Few guitarists can say they helped create a genre. In 1982, after punk rock had peaked, R.E.M. released its debut EP, Chronic Town, a collection of jangly guitar pop that helped make the band’s home of Athens, Georgia, the epicenter of the burgeoning “college rock” scene. With his intricate arrangements on songs like “Pretty Persuasion,” from 1984’s Reckoning (not to mention the instantly recognizable mandolin on the band’s biggest hit, 1991’s “Losing My Religion”), Buck influenced countless other guitarists in alternative and folk music circles. Then in 1994, the band released Monster, a greasy collection of rock and roll fueled by Buck’s feedback-laden Les Paul. “We wanted to get away from who we were,” he said in the album’s twenty-fifth anniversary edition liner notes. They did, and it was divisive among fans, but greatness arrives via taking risks, and Buck has achieved it, one power chord at a time.
Susan Tedeschi And Derek Trucks
You could call Susan Tedeschi and Derek Trucks the First Couple of Guitar Royalty. Trucks is, of course, the savant, joining the Allman Brothers Band in 1999 when he was only twenty while fronting his own band. Tedeschi, a Massachusetts native and Berklee College of Music grad, had her own successful solo career before pairing up with Trucks, first as life partners in 2001, then forming the Tedeschi Trucks Band in 2010. Along with lead vocal duties, Tedeschi adds subtle interplay while her husband wails away, but don’t sleep on her guitar chops: Check out the band’s cover of Bobby Bland’s “I Pity the Fool” and watch her noodle on her Gibson as the song unfolds before she rips into a searing solo. Trucks sports a massive grin as he eggs her on before the two meet for a crushing finale.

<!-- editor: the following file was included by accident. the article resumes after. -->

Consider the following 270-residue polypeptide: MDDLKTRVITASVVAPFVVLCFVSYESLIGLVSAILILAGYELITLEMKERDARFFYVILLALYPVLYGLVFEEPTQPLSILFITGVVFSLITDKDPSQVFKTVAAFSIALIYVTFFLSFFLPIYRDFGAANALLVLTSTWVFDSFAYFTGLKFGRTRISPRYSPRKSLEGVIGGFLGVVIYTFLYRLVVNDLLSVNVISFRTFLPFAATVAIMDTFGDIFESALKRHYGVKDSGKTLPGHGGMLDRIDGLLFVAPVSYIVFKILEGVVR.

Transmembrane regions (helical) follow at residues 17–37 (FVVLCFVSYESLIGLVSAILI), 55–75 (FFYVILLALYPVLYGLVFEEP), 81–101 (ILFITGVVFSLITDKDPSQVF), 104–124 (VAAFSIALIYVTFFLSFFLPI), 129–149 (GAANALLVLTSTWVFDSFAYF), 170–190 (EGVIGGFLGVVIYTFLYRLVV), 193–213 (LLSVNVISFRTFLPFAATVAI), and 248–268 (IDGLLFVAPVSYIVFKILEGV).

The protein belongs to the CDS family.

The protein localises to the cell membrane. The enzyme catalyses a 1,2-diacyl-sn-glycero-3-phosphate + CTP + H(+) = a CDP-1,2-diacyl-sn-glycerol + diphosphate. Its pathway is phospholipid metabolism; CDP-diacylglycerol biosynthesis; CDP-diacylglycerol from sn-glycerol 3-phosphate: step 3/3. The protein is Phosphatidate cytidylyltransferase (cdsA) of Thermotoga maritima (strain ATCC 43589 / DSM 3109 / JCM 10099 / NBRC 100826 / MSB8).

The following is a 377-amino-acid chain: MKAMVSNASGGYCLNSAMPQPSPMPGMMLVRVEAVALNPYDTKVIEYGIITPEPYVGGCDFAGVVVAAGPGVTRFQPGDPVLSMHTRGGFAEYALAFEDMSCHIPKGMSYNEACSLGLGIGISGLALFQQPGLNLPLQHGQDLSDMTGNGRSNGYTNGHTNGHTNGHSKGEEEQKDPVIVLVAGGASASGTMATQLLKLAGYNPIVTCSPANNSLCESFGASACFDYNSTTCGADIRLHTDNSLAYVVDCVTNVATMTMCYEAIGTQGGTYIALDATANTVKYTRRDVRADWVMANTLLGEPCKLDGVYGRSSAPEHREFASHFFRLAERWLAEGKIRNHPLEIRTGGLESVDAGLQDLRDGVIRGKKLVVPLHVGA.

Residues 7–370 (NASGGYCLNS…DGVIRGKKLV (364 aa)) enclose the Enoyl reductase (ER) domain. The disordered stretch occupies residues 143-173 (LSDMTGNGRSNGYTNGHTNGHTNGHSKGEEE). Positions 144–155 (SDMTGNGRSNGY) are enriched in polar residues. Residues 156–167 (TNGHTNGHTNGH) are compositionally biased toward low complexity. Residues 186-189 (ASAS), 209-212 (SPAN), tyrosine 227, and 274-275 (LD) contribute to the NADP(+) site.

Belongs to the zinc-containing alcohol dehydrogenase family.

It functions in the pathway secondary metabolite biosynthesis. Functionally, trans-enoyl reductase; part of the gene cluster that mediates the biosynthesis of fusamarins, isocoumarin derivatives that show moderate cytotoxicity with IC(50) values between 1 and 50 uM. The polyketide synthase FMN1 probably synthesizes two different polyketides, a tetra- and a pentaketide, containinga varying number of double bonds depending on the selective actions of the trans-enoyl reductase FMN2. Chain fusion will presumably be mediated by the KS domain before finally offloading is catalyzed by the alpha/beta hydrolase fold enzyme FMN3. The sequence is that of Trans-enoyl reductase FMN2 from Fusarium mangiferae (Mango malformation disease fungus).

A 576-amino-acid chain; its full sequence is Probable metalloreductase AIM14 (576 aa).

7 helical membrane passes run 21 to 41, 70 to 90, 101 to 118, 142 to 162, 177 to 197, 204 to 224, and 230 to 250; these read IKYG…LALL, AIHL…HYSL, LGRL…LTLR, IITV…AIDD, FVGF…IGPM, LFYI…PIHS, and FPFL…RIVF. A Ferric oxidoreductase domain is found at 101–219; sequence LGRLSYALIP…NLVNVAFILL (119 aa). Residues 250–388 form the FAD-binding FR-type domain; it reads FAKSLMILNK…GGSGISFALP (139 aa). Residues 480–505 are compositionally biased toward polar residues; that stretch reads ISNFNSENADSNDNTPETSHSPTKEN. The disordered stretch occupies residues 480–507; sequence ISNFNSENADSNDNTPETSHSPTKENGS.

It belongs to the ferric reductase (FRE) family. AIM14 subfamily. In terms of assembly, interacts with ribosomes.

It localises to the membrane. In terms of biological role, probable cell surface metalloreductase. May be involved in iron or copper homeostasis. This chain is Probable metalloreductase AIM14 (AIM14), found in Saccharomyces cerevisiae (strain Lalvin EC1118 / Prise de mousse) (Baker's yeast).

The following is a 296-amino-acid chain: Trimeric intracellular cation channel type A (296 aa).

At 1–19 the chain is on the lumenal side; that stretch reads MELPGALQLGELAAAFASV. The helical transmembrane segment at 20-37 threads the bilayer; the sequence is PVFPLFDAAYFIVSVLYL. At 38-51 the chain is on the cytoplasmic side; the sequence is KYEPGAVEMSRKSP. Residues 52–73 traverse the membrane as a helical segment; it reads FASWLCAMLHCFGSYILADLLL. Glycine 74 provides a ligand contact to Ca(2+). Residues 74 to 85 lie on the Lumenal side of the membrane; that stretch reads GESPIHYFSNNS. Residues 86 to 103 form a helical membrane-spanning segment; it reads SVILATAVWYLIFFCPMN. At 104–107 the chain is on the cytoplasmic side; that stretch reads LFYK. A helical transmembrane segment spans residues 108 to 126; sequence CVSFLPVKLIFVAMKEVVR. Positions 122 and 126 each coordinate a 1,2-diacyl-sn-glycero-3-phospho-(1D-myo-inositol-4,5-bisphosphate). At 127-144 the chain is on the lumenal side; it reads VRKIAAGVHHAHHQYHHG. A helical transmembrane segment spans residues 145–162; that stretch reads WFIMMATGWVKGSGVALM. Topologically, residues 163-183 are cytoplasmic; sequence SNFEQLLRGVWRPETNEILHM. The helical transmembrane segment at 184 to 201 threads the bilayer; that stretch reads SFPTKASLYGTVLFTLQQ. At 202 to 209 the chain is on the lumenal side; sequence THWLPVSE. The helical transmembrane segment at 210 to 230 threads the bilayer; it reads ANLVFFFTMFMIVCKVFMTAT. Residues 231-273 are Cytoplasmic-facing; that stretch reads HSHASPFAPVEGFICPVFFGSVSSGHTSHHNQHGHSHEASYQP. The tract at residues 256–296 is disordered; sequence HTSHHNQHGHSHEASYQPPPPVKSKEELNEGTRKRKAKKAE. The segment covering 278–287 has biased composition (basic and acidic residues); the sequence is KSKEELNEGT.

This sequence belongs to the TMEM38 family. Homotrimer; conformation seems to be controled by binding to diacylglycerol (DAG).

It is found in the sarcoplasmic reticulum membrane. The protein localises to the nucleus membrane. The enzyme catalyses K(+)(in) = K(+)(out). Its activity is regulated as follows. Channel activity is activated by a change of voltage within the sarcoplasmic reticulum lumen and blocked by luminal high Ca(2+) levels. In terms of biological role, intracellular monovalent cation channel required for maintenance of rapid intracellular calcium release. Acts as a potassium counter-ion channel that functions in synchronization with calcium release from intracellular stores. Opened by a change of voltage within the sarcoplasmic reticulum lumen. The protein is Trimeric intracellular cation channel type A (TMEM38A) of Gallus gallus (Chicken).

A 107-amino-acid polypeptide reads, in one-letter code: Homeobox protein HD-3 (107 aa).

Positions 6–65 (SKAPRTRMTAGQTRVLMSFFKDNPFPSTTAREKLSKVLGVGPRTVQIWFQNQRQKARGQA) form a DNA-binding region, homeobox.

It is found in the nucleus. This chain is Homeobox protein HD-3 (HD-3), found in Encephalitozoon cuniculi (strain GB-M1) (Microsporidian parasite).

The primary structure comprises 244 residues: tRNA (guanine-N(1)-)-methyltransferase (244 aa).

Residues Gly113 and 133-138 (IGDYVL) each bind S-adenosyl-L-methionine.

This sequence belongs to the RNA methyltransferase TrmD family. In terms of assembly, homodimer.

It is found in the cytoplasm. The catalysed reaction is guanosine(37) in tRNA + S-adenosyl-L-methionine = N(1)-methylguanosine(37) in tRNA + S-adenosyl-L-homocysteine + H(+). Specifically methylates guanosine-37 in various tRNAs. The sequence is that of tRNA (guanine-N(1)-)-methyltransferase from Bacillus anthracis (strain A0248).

Gary Clark Jr.
Lone Star Original
An Austin native, Gary Clark Jr. is the latest in the pantheon of Texas blues legends, following in the steps of Blind Lemon Jefferson, T-Bone Walker, and Stevie Ray Vaughan. He was impressive from the jump: The late longtime Austin club owner Clifford Antone gave him his first gig when Clark was a blues-obsessed fifteen-year-old. But over the course of three albums, he has proved to be a singular artist, deftly incorporating funk, soul, and even hip-hop influences into his arsenal of riffs. The blues remains front and center, though, and Clark is doing his part to carry the mantle: He’s hard at work on his fourth album, which will undoubtedly bring more fireworks coming from his Gibson Epiphone than a Fourth of July blowout.
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